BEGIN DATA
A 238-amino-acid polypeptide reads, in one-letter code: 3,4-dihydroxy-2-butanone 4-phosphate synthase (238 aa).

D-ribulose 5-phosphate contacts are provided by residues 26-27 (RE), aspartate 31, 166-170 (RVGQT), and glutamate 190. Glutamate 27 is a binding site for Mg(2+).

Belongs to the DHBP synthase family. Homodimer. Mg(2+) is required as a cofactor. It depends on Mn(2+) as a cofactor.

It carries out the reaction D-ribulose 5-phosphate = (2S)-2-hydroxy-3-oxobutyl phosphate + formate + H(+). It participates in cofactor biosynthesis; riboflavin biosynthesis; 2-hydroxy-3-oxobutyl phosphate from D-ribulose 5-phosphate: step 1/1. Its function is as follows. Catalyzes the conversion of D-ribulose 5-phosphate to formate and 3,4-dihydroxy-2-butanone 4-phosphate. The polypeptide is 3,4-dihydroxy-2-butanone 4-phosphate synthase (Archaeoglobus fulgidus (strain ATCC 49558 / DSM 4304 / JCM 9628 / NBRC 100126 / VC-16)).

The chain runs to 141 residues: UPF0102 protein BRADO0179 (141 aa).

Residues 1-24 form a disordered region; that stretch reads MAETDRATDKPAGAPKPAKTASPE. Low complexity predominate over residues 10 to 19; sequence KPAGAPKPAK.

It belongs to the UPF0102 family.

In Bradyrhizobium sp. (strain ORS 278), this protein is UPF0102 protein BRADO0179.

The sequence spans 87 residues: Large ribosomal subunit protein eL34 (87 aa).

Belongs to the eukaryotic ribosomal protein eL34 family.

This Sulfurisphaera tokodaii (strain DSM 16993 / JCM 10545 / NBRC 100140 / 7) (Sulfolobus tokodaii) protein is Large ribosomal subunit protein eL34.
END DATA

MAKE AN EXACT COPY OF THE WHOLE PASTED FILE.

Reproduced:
A 238-amino-acid polypeptide reads, in one-letter code: 3,4-dihydroxy-2-butanone 4-phosphate synthase (238 aa).

D-ribulose 5-phosphate contacts are provided by residues 26-27 (RE), aspartate 31, 166-170 (RVGQT), and glutamate 190. Glutamate 27 is a binding site for Mg(2+).

Belongs to the DHBP synthase family. Homodimer. Mg(2+) is required as a cofactor. It depends on Mn(2+) as a cofactor.

It carries out the reaction D-ribulose 5-phosphate = (2S)-2-hydroxy-3-oxobutyl phosphate + formate + H(+). It participates in cofactor biosynthesis; riboflavin biosynthesis; 2-hydroxy-3-oxobutyl phosphate from D-ribulose 5-phosphate: step 1/1. Its function is as follows. Catalyzes the conversion of D-ribulose 5-phosphate to formate and 3,4-dihydroxy-2-butanone 4-phosphate. The polypeptide is 3,4-dihydroxy-2-butanone 4-phosphate synthase (Archaeoglobus fulgidus (strain ATCC 49558 / DSM 4304 / JCM 9628 / NBRC 100126 / VC-16)).

The chain runs to 141 residues: UPF0102 protein BRADO0179 (141 aa).

Residues 1-24 form a disordered region; that stretch reads MAETDRATDKPAGAPKPAKTASPE. Low complexity predominate over residues 10 to 19; sequence KPAGAPKPAK.

It belongs to the UPF0102 family.

In Bradyrhizobium sp. (strain ORS 278), this protein is UPF0102 protein BRADO0179.

The sequence spans 87 residues: Large ribosomal subunit protein eL34 (87 aa).

Belongs to the eukaryotic ribosomal protein eL34 family.

This Sulfurisphaera tokodaii (strain DSM 16993 / JCM 10545 / NBRC 100140 / 7) (Sulfolobus tokodaii) protein is Large ribosomal subunit protein eL34.